However creative your job is, a little legal knowledge can go a long way. Without it, you could lose any money you make.
No work is entirely original, and that is especially true if you make video or film. If you wish to depict the real world, you cannot film in a vacuum. You will need to use other people’s work to add context.
3 types of clearance to check for
Let’s say you are making a film about 90s teens. Here are some things to consider:
- What are they watching or listening to? If you show them laughing at old South Park episodes, you need copyright clearance for the footage. If they are rocking out to Nirvana, you need it for the music.
- What are they wearing or eating? Companies love free advertising, and many pay for product placement. Yet, they may not take it as a compliment if you show their product in a bad light. For instance, if all the troubled teens wear Adidas, and the good kids wear Nike, do not be surprised if Adidas files a lawsuit. Make sure you have trademark permission from both if their branding will take a significant role.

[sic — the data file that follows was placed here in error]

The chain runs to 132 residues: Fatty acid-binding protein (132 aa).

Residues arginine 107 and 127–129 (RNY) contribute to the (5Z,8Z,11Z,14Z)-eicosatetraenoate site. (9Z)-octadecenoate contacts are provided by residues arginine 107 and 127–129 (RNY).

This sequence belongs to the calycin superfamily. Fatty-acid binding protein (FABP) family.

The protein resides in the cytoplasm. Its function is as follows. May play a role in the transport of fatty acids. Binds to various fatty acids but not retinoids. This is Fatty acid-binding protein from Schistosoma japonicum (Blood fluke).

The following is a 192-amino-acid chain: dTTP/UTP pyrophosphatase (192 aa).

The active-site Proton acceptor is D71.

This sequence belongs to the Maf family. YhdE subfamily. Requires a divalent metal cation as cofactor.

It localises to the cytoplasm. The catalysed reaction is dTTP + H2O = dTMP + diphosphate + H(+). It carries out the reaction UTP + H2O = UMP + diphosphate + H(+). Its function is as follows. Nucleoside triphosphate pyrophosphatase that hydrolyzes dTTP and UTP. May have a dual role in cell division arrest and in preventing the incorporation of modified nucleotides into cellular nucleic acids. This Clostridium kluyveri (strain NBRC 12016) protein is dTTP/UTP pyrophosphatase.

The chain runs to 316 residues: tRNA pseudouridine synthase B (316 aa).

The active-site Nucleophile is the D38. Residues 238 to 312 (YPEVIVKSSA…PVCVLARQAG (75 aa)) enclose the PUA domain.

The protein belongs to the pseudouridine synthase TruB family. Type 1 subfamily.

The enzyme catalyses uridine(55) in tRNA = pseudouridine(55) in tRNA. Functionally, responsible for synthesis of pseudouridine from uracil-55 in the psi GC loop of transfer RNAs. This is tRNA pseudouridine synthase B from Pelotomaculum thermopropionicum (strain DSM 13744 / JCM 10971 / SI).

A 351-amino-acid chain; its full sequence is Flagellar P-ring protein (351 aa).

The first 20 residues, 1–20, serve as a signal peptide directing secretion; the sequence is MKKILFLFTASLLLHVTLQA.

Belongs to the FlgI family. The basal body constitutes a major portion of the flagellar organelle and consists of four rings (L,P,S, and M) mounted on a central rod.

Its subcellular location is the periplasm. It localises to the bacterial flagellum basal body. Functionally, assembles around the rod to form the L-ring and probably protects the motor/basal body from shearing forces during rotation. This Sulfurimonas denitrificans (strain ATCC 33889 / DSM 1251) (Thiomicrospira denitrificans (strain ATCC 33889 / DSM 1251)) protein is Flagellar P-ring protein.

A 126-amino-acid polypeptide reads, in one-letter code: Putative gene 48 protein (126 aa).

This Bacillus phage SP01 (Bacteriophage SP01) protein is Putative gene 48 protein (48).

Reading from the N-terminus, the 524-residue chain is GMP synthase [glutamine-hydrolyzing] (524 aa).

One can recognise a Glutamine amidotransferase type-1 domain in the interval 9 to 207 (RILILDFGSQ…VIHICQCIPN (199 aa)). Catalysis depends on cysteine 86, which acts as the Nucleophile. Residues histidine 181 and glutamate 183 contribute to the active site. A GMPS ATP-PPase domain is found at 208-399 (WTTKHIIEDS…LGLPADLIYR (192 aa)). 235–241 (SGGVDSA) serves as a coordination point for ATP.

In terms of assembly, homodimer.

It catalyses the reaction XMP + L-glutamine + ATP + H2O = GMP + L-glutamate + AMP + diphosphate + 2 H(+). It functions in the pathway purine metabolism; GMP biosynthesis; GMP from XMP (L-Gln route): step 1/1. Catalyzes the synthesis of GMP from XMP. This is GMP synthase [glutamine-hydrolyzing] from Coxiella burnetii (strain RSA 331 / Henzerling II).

- Who else appears in your film? Your 90s kids have a thing for Pamela Anderson. So you create a dream sequence of her in the movie and use her image on the cover. Check you have the right of publicity to do so.
Using work without proper clearance could lead to lawsuits
Making money as an artist can be challenging enough. Facing intellectual property lawsuits because you did not get the correct clearances will make it even harder.